COP21 Day 2: dominated by deforestation
The second day of the COP21 UN climate summit was dominated by forests on Tuesday, as ministers, businesses and NGOs unveiled global reforestation pledges.
They underlined the importance of carbon sequestration in reducing emissions and are aiming to include strong reforestation measures in a new international climate agreement.
A coalition of big businesses, including Unilever and APRIL, announced plans to stabilise forest cover by 2030 and restore forest cover to 1990 levels by 2050, equivalent to a 10 per cent increase on the current level of global forest cover.
The project was announced by the Forest working group, as part of the World Business Council for Sustainable Development’s Low Carbon Technology Partnerships initiative.
Members of the working group are calling for a shift from an economic reliance on fossil-fuels to a renewable, forest-based bioeconomy.
Unilever also confirmed it had signed a new statement with Marks & Spencer committing to prioritise the development of sustainable palm oil, beef, paper and other commodities.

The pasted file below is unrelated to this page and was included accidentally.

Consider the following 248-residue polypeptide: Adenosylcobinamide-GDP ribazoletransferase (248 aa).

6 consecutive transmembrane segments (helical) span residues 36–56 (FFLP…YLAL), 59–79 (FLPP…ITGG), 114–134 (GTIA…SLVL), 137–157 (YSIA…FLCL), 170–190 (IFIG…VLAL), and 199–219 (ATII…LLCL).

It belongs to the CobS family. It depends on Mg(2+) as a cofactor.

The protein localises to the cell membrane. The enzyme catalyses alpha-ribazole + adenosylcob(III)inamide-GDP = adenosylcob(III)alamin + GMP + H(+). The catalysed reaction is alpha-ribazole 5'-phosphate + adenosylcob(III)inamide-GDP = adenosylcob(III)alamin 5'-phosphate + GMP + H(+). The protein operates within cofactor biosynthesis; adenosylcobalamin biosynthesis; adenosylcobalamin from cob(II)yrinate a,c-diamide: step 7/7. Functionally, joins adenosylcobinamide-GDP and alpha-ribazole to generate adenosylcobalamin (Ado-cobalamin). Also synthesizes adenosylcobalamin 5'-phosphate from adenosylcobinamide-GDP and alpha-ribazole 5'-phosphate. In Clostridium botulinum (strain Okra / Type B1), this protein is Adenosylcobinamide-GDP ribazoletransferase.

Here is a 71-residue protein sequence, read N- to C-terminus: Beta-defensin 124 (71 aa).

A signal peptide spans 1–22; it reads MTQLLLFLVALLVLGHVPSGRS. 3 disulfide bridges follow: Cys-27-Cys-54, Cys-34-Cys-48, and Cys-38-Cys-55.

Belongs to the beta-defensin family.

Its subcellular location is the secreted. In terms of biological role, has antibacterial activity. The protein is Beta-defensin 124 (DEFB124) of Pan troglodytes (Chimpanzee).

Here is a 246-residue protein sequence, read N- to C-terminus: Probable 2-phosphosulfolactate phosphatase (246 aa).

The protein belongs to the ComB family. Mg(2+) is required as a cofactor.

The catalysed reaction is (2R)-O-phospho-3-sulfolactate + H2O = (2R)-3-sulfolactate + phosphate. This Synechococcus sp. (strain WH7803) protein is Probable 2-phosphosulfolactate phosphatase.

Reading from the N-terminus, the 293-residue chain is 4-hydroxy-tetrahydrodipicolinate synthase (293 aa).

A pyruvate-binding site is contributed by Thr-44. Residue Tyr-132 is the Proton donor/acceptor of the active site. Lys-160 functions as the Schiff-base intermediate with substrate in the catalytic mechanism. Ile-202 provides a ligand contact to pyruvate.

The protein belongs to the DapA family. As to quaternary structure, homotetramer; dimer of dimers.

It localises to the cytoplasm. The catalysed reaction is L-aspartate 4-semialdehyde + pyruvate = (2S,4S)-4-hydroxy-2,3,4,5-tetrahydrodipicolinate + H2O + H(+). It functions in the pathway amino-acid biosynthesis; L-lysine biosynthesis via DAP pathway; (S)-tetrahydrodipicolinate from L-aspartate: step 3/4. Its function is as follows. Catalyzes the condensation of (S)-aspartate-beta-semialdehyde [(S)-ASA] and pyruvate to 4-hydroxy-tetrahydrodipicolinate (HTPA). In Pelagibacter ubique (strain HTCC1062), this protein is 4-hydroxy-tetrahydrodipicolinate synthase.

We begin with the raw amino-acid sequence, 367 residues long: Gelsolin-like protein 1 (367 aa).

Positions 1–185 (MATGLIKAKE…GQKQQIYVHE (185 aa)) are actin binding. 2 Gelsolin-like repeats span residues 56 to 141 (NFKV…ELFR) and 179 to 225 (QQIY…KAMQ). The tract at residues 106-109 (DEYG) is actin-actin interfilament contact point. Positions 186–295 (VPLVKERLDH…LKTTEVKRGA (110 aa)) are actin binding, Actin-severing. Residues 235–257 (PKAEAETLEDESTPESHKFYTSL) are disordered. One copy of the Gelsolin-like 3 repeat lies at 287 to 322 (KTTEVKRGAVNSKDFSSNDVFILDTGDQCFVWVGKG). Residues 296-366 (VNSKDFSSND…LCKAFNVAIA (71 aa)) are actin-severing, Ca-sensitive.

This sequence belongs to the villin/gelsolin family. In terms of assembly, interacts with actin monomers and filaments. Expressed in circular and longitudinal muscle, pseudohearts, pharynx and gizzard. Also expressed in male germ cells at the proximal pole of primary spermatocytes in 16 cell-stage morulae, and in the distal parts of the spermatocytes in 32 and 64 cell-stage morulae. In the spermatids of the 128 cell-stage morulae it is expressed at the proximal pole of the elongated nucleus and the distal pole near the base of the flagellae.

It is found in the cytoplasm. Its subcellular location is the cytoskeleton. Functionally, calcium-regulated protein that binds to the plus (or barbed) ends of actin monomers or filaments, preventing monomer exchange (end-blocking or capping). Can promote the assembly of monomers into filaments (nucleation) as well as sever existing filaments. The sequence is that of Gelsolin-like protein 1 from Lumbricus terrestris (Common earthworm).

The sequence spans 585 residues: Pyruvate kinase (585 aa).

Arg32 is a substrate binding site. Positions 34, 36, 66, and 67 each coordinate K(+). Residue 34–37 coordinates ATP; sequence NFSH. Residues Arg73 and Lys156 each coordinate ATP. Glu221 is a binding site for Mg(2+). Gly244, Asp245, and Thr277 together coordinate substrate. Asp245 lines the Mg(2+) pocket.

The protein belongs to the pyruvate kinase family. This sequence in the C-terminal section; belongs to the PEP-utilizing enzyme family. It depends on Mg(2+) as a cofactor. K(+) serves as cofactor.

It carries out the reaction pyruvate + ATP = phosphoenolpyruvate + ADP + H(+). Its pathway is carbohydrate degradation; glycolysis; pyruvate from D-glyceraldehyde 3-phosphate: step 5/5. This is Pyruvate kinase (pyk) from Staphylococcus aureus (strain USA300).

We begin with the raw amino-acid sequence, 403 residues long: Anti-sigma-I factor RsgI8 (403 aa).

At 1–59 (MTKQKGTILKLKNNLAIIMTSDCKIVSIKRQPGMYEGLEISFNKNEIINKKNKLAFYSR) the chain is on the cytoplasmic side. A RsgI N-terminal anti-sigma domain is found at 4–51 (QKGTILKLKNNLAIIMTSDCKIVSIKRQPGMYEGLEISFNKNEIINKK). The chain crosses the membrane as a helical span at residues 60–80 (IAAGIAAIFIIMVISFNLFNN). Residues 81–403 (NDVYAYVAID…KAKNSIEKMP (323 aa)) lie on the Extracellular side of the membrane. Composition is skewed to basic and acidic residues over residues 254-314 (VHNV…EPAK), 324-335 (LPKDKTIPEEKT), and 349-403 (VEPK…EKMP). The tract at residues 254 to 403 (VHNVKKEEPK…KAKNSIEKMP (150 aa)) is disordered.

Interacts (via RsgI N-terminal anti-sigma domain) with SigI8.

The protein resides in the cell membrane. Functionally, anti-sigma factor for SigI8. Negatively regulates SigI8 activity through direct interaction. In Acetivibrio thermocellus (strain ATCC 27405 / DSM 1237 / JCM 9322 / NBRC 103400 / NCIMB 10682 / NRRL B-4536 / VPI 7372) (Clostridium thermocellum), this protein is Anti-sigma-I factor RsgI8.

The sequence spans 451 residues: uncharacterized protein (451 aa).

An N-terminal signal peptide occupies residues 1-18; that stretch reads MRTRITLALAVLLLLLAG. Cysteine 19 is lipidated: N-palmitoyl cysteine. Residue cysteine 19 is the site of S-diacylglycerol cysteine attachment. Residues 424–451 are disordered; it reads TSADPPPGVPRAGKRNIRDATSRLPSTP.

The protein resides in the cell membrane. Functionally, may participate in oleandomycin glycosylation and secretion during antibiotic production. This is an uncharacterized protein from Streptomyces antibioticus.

Prince Charles also gave a speech on Tuesday urging the private sector to increase efforts to ensure their supply chains are minimising the impact deforestation.
Prince Charles: “It is very simple: we must save our forests, for there is no Plan B to tackle climate change or many of the other critical challenges that face humanity without them.”
An alliance of 54 African Union countries also announced a plan to mobilise $20bn to develop at least 10-gigawatts of renewable energy capacity on the continent by 2020.
The new African Renewable Energy Initiative is also designed to deliver 30-gigawatts of renewable energy by 2030.
Tuesday also saw 73 companies join a White House initiative to boost climate action including reducing carbon emissions and water use, and boost renewable energy.
Amazon, Airbnb and BMW are among the new signatories to the American Business Act on Climate Pledge, bringing the total to 154 companies.